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From Products Liability Law Daily, May 21, 2018

No amended complaint in pre-natal Zofran® lawsuit

By Robert B. Barnett Jr., J.D.

A motion to amend class action fraud claims regarding the safety of using the drug Zofran® to treat pregnancy-related nausea must be denied as untimely, where the misrepresentations upon which the parents of children born with birth defects relied were known at the time these claims were originally dismissed for lack of specificity, a Massachusetts federal court has ruled. Although new facts were learned in discovery, the alleged off-label misrepresentations upon which the claims were based were available when the complaint was filed, and the parents still failed to allege the specific off-label representations on which they based their claims. The parents’ fraud claims regarding the allegedly false labelling of Zofran, however, have not been dismissed and may continue (In re Zofran (Ondansetron) Products Liability Litigation, May 18, 2018, Saylor, F.).

GlaxoSmithKline LLC manufactures and sells Zofran, an anti-emetic (prevents nausea or vomiting). It was originally approved for the prevention of nausea and vomiting caused by chemotherapy or radiation therapy, as well as post-operative nausea and vomiting. GlaxoSmithKline later sought to expand Zofran’s use to treat pregnancy-related nausea. Various parents and guardians of children who were born with birth defects that they allege were caused by prenatal exposure to Zofran or generic ondansetron filed suit against GlaxoSmithKline. Their suits alleged misrepresentation and products liability claims for both product labeling and for off-label marketing and advertising.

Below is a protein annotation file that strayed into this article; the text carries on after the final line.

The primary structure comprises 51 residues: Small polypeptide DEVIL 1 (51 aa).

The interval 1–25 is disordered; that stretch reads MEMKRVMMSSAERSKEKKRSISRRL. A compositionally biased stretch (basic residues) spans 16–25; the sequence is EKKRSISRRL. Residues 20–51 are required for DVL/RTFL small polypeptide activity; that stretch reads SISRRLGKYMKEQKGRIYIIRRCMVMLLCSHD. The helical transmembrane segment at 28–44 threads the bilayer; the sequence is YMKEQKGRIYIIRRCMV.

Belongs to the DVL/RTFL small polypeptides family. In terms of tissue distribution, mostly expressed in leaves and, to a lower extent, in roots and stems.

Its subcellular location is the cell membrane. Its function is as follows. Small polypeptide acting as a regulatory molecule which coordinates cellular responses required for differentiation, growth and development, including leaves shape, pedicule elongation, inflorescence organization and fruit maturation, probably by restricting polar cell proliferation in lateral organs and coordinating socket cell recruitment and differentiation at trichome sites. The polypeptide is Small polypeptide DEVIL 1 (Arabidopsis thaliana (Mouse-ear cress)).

The court dismissed all off-label claims for failing to comply with the heightened pleading standards for fraud. Following additional discovery, the parents moved to amend the master complaint to reassert claims based on off-label misrepresentations that were learned in discovery. The three claims previously dismissed for lack of specificity were for: (1) negligent misrepresentation; (2) fraudulent misrepresentation; and (3) violation of state consumer protection laws prohibiting deceptive practices.

Timeliness. The parents sought to amend their complaint with allegations that GlaxoSmithKline launched a marketing scheme in 1997 to promote Zofran to obstetrics and gynecology health care practitioners and to consumers, as a safe and effective treatment for pregnancy-related nausea and vomiting. As a result, by 2002 Zofran had become the most frequently prescribed drug in the U.S. for treating pregnancy-related nausea and vomiting. Furthermore, the parents alleged, GlaxoSmithKline knew that its statements about Zofran’s safe use were misleading because animal studies had revealed dangers to the fetus. Other than some new details, the court said, the claims were essentially unchanged. The parents, in effect, were seeking to assert the same claims previously dismissed.